BSA Decisions Ngā Whakatau a te Mana Whanonga Kaipāho

All BSA's decisions on complaints 1990-present

Sta. Lucia and MediaWorks TV Ltd - 2019-048 (30 September 2019)

Members
  • Judge Bill Hastings (Chair)
  • Paula Rose
  • Wendy Palmer
  • Susie Staley
Dated
Complainant
  • Lisa Sta. Lucia
Number
2019-048
Programme
Love Island UK
Broadcaster
MediaWorks TV Ltd
Channel/Station
Three

Summary

[This summary does not form part of the decision.]

The Authority has not upheld a complaint that an episode of Love Island UK, aired at 5pm and classified G, breached the children’s interests standard. The Authority noted that the episode of Love Island UK was heavily edited to meet the G classification required for the 5pm timeslot and was not the same as the extended version of the programme available online on ThreeNow. The Authority found that in the context in which it was aired the broadcast did not cause harm at the level that justified intervention by the Authority. While the episode of Love Island UK contained some mature themes, and may not reflect values that all parents and caregivers would endorse for children in their care, it did not contain content that would alarm or distress children to the extent justifying intervention. The Authority identified that the name of the programme, the scheduling of it between news programmes targeted at a mature audience, the information about the programme provided in the electronic programme guide, and the likely and target audience were relevant contextual factors. The programme was not designed to attract children and screened between programmes that would not generally interest children. The Authority found that the audience would have had enough information to make an informed decision about their viewing or the viewing of children in their care.

Not Upheld: Children’s Interests


The broadcast

[1]  Love Island UK is a dating reality TV show available in unedited form on demand on ThreeNow, with edited episodes broadcast on channel Three at 5pm on weeknights. It involves a group of contestants living in a villa in Majorca where they must ‘couple up’ to avoid being eliminated from the show. The winning couple (chosen by public vote) receives £50,000. Contestants initially couple up based on first impressions in the first episode and are then required to ‘re-couple’ throughout the series.1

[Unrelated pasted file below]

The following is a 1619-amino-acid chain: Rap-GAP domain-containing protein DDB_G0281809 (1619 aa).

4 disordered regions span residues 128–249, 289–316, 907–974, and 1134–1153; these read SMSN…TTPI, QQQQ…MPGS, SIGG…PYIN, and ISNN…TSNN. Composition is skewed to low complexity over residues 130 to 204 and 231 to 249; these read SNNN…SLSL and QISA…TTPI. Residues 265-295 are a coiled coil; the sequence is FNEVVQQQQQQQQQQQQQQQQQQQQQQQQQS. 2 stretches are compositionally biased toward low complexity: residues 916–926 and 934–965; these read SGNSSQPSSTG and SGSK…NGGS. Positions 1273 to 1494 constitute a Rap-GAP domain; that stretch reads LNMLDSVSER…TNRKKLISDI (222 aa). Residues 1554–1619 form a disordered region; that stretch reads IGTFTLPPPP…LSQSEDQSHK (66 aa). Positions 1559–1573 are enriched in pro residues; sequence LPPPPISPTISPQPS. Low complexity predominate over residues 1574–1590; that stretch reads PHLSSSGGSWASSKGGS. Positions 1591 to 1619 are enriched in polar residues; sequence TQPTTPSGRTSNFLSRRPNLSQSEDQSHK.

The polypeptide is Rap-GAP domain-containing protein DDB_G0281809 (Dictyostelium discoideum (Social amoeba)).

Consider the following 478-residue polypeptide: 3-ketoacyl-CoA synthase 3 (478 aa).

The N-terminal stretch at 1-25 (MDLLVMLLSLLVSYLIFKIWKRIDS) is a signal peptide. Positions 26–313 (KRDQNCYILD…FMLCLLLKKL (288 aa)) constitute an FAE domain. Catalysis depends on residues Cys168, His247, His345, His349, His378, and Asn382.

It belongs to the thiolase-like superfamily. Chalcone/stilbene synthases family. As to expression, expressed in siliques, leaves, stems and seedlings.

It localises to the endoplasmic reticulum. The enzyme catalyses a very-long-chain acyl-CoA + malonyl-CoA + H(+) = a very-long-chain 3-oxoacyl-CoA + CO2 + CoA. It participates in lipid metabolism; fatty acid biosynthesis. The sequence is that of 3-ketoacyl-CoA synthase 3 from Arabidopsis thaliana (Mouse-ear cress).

[2]  The episode considered by the broadcaster in relation to this complaint was the first of the 2019 series, in which the contestants were introduced and paired up, and started to get to know each other.

[3]  The episode was broadcast on 5 June 2019 on Three. As part of our consideration of this complaint, we have watched a recording of the broadcast and read the correspondence listed in the Appendix.

The complaint

[4]  Lisa Sta. Lucia complained that Love Island UK breached the children’s interests standard as it was not appropriate for children and broadcasting it at 5pm was not in the best interests of children.

[5]  In her initial complaint, Ms Sta. Lucia raised both the good taste and decency and children’s interests standards, but only raised the children’s interests standard in her referral of the complaint to the Authority. Therefore the Authority has only considered the complaint under the children’s interests standard.

The broadcaster’s response

[6]  MediaWorks did not uphold the complaint, noting that each episode is carefully edited by MediaWorks to comply with the G classification time band for broadcast at 5pm, and ‘in some cases, significant material is removed or masked’.

[7]  MediaWorks argued that the appearance and clothing of the contestants and how their relationships are depicted are editorial and production considerations to which broadcasting standards do not apply. It provided some general comments regarding concerns about these aspects of the series:

  • ‘The appearance and body-types of the Islanders [contestants] is a casting matter which is outside the scope of the Broadcasting Standards.’
  • The contestants ‘may be considered conventionally attractive’ but this is not ‘inherently inappropriate for any programme, regardless of classification’.